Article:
Cytrochrome P450 (CYP) is a potential candidate for detoxification of environmental contaminants owing to its wide detoxification capacity. Unfortunately, its complex catalytic systems have posed great challenges to the realization of their in vitro applications. Additionally, P450 enzymes are unstable outside their hosts and can be easily denatured. Thermostable CYP119 have recently proved to be useful models in studying industrial catalytic applications of P450 which, however, require thorough understanding of the inherent coenzymes for CYP119 catalysis. Previously conducted research shown that oxidation of CYP119 under light irradiation results in compound 1, a key intermediate in the catalytic pathway. Consequently, semiconductors such as TiO2 can be used as support enzymes as they can be effectively applied in catalytic activities involving simultaneous oxidation and reduction reactions. Metal oxides such as CeO2 have been coupled with pure TiO2 to improve its performance in catalytic systems.
In a recent study published in the Chemical Engineering Journal, Nanchang Hangkong University researchers: Professor Hualin Jiang, Xueqin Li, Menglin Li, Pingping Niu, Tao Wang, Dezhi Chen, Professor Pinghua Chen and Professor Jian-Ping Zou studied the photocatalytic property of a Cytrochrome P450 119 coupled with a semiconductor composite of CeO2-3TiO2. TiO2 particularly exhibits good biocompatibility, non-toxicity and is generally cost-effective. The high toxicity enabled reduction of Cr (VI) thus allowing investigation of the catalytic activity and mechanism of the coupled system. The samples were characterized using numerous methods including elemental mapping and X-ray diffraction. The main objective was to further understanding of the catalytic pathway of CYP enzymes.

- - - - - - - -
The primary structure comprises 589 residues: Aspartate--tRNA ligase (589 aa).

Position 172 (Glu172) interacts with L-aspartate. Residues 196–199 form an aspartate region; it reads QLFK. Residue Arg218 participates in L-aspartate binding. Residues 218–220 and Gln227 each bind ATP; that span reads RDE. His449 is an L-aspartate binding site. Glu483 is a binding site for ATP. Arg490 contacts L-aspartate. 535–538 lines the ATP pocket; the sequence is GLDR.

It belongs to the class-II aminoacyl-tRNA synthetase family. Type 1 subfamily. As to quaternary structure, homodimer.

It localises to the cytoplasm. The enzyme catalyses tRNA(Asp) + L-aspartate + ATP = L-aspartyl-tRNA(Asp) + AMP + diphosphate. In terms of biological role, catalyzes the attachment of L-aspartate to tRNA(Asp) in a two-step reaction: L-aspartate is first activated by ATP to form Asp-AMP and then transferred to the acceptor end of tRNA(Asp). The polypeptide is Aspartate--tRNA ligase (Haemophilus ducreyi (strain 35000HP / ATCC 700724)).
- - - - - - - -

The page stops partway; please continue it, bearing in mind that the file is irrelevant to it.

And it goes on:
Reduction of Cr (VI) was performed under light irradiation, first using bare CYP119 enzymes and secondly using bare CYP119 enzyme coupled with a semiconductor and the two resulted compared. As anticipated, bare CYP119 could not reduce Cr (VI) under light irradiation. However, semiconductor coupled system exhibited high photocatalytic reactivity, higher than that of CYP119 and CeO2-TiO2. On the other hand, according to the photocatalytic mechanism analysis, the authors noted that both the enzyme and the semiconductor were synergistic to the function in the coupled system.
It was worth noting that CYP119 enzymes could not directly use the light energy. Instead, it required oxidized active species, generated by the semiconductor under light irradiation, to be activated.
In a nutshell, the study is the first to construct a CYP-semiconductor coupled system and trigger photocatalytic reactivity. The semiconductor plays a significant role in generating oxidized active species under light irradiation to activate the enzyme for catalyzing the substrates. Unlike the classical catalytic systems, the photocatalytic system is generally cost-effective and more convenient. In a statement to Advances in Engineering, Professor Hualin Jiang observed that the study has showcased the underlying potential of harvesting light energy using P450 enzymes, which is important for both its theoretical and practical research and related applications.
Jiang, H., Li, X., Li, M., Niu, P., Wang, T., Chen, D., Chen, P., & Zhou, J. (2019). A new strategy for triggering photocatalytic activity of Cytrochrome P450 by coupling of semiconductors. Chemical Engineering Journal, 358, 58-66.